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Atlanta woman launches 5K Run/Walk for plus-size women 

Joy Tribble remembers her first 5K.

She felt welcome, but didn’t see enough women who looked like her.

Curvy girls. Big girls. Plus size.

“There was a little bit of angst,” said Tribble who wears between a 14 and 16. “Am I going to be the last one to cross the finish line? I was very nervous and if I felt this way, I’m certain other women did too.”

To bring more plus-sized women into the fold, Tribble has launched what she calls the “curviest 5K on the planet.”

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(The Plus Strut is a 5K for plus-size women. HANDOUT)

“People think large bodies don’t move, but it’s probably because there hasn’t been a space created that makes them feel safe and comfortable,” said the Atlanta event planner.  She wants to dispel the stereotype that plus-size women aren’t active.

The Plus Strut 5K Run/Walk will be held at 8 a.m. Saturday at Chastain Park (the starting line is at the playground on Dudley Lane and West Wieuca Rd.  N.E.). Onsite registration is available at $50.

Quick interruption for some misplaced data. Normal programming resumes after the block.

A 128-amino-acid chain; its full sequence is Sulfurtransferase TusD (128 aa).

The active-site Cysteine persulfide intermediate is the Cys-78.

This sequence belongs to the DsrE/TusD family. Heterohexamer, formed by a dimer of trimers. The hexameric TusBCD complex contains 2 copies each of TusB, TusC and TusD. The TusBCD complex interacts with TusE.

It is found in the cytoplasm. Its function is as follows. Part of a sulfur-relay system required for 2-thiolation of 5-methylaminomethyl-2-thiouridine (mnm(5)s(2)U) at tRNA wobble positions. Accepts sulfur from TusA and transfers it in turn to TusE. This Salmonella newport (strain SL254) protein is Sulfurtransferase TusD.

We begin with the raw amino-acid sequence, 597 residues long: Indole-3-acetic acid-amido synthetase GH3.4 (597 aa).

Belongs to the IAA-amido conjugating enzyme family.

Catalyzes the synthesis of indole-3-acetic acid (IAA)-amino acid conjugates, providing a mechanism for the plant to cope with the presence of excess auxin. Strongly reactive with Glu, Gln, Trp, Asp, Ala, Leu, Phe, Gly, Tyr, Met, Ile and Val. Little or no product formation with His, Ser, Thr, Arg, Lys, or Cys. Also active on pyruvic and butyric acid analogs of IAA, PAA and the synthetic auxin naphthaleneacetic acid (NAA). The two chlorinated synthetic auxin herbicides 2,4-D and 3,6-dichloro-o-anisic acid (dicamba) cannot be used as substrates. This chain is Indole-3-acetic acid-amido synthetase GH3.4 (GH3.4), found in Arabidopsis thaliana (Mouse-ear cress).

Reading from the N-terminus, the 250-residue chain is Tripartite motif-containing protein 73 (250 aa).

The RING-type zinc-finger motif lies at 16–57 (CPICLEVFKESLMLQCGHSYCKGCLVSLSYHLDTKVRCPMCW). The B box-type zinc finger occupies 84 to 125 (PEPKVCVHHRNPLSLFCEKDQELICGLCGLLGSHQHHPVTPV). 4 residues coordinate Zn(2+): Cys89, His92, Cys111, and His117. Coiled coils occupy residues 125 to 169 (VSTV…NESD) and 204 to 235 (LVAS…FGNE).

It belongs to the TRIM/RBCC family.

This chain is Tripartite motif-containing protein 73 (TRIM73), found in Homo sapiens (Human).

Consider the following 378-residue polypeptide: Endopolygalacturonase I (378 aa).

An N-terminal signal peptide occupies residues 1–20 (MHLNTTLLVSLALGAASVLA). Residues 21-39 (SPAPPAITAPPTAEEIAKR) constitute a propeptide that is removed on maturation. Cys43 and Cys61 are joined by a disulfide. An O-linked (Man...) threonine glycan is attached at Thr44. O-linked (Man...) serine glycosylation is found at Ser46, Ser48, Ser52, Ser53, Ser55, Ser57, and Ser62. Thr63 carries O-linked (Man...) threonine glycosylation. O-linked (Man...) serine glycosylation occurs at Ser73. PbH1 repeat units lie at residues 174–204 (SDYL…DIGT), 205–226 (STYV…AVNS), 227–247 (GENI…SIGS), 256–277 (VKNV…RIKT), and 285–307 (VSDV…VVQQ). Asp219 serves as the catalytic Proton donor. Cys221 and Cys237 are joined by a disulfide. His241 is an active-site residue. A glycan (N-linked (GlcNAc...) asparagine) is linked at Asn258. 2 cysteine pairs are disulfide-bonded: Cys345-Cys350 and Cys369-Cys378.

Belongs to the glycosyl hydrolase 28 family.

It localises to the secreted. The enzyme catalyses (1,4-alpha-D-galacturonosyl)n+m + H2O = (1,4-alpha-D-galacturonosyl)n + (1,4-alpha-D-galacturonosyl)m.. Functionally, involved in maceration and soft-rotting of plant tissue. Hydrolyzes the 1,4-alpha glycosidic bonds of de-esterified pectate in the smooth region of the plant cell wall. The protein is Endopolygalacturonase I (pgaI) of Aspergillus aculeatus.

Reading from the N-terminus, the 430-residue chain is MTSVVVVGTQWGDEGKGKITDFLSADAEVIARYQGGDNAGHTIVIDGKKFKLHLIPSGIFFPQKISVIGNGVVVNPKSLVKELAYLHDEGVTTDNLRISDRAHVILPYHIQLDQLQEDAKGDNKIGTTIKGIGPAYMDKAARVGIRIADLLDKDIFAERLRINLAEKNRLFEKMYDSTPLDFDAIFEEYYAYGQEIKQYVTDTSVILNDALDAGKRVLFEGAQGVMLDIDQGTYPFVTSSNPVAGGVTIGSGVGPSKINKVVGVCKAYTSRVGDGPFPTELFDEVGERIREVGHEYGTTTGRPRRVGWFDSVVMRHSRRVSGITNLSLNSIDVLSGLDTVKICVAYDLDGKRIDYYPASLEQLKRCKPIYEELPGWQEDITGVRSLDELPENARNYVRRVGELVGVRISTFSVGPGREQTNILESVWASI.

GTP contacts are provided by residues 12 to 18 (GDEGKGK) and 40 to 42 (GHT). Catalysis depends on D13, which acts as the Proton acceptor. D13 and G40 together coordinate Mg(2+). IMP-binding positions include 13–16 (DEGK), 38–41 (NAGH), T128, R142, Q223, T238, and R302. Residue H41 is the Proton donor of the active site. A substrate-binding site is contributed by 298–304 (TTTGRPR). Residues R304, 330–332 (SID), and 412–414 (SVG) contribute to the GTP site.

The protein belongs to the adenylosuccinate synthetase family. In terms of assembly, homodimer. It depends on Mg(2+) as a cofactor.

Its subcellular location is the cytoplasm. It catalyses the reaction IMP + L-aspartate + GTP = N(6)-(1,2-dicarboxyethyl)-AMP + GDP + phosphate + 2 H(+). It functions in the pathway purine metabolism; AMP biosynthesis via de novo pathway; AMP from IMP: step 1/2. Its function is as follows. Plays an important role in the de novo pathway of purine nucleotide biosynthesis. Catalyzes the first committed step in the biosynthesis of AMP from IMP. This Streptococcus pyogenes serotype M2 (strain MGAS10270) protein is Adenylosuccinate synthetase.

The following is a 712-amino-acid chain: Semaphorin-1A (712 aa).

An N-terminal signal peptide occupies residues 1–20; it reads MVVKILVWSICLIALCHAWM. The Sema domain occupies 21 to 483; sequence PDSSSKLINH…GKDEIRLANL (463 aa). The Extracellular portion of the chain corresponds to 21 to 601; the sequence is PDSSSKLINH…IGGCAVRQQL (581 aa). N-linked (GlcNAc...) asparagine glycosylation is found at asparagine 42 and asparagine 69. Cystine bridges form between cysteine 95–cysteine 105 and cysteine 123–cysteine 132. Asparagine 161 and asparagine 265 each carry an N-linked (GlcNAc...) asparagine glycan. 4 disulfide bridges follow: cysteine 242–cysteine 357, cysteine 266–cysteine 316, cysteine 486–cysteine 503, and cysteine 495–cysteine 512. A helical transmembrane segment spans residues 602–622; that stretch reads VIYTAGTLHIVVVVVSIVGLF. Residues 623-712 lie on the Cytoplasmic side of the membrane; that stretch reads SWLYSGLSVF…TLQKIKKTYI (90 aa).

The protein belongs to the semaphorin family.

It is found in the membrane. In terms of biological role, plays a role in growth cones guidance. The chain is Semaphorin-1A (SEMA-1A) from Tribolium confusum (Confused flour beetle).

It’s open to any woman who feels that she is plus-size.

Related: Kennesaw store alleges its models were body shamed

In the fashion industry that can mean a size 8, but in the real world it may start at size 14 or 16 and up.

 According to the Plus Strut web site, teams have been formed with names such as “We are #ThickFit,” “Good Curvy” and “Kushions Model Team.”

  Nzinga Imani, a Covington teacher, actress, singer and makeup artist, has been training for a year for the 5K - her first.

Related: Expo helps plus-size women come out of the retail basement

Watching others prep for 5k, Imani never thought she would participate in one.

“You see these faces and  you say, ‘that’s not for me’,” she said.”You don’t think it’s something you can do because you’re competing against people who don’t have the same struggles as you. You don’t want to be scrutinized or judged.”

She said it’s good to be part of a community of plus-size women who offer the support she wants.

“I’m delighted to see people go against the norm and push the reality of what people think of plus-size women,” she said. “We’re active, we dance, we walk and run.”

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